A Zen garden devoid of plants is too minimalist to be considered Zen-liked. Although the sand and rock formation are the primary elements of a Zen garden, the addition of plants balances the neutral color of the sand and the rock. When Zen gardens do include plants, they’re low, spreading species, that’s why a ground cover plant has to be selected carefully to form the Zen garden of your dream.

Photo & article credit: Thompson & Morgan

Hakonechloa Japanese forest grass or Hakone grass, Hakonechloa macra, loves the shade and goes well as ground cover next to a tree, an incline rock or any tall artifice. It can be planted in swathes or as clumps to define a trail. The pointed grass rustles with the wind and a good focal point for meditation. Easy to maintain, it likes even moisture and average humidity, but can tolerate minor dry spells and arid climates (with irrigation) with minimal damage.

Photo & article credit: Gardeners World

Araiostegia parvipinnata The detail of this fern is intricate and pleasing to the eye. Also called an Asian hare’s foot ferns, it spreads and creeps making it a good cover for a moderate to large garden. It likes to thrive on moist, shady spot and well drained soil with humus.

Photo credit: Connon Nurseries

Black or Japanese pine, Pinus thunbergii, is known for being a  horticultural tree not only because of it’s evergreen color but also as tree that can be “trained” in a pot or in an open garden. They are often ‘cloud pruned’ – a technique that involves shaping the crown into soft, cloud-like forms. According to Wikepedia, “In Japan it is widely used as a garden tree both trained as Niwaki and untrained growing as an overstory tree. The trunks and branches are trained from a young age to be elegant and interesting to view. It is one of the classic bonsai subjects, requiring great patience over many years to train properly.”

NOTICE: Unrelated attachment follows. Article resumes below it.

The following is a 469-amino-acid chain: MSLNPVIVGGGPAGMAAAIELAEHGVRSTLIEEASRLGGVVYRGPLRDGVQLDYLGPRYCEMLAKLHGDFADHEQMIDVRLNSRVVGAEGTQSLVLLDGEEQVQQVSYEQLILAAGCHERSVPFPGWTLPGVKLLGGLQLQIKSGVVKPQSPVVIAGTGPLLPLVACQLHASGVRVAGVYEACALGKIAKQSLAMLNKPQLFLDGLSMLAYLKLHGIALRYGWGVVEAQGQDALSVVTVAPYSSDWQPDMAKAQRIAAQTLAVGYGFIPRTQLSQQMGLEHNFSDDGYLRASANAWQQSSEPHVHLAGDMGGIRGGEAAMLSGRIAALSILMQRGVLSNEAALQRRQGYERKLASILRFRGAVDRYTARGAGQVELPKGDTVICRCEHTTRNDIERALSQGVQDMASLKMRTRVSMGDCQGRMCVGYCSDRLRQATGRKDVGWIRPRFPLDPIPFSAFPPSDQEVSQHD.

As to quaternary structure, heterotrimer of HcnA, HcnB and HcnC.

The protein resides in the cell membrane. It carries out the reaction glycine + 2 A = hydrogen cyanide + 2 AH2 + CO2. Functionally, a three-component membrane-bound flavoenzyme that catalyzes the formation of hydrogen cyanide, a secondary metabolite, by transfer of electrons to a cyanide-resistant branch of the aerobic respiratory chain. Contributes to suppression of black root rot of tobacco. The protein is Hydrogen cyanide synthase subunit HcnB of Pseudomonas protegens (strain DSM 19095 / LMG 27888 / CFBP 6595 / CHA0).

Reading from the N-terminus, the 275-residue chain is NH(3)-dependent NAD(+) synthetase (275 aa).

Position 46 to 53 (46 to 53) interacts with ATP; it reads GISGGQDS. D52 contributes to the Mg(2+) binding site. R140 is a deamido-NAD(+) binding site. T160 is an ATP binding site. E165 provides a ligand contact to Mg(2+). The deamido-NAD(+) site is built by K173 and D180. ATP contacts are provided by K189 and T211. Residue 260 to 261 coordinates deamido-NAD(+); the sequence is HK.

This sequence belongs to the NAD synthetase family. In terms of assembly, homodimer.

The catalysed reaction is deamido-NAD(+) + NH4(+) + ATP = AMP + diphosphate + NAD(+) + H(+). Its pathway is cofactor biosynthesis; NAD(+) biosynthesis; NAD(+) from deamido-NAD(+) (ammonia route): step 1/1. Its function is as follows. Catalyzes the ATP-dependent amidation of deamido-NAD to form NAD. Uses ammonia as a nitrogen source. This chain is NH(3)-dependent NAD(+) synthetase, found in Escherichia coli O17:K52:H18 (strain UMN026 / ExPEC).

Photo credit: The Tree Center

Last and certainly not to be remiss is the flowering azaleas and rhododendrons, especially during the Spring. It can be evergreen or deciduous and rather a contemporary take on a Japanese garden. If planted in an open area, they need neutral to acidic soil for healthy growth. Rhododendrons are noted for their fragrance and an impressive feature of a meditative garden.

Thank you for reading.

Please feel free to share a ground cover plant that you will add to your Zen Garden.

*This blog post is my personal opinion only and contains affiliate/referral links.

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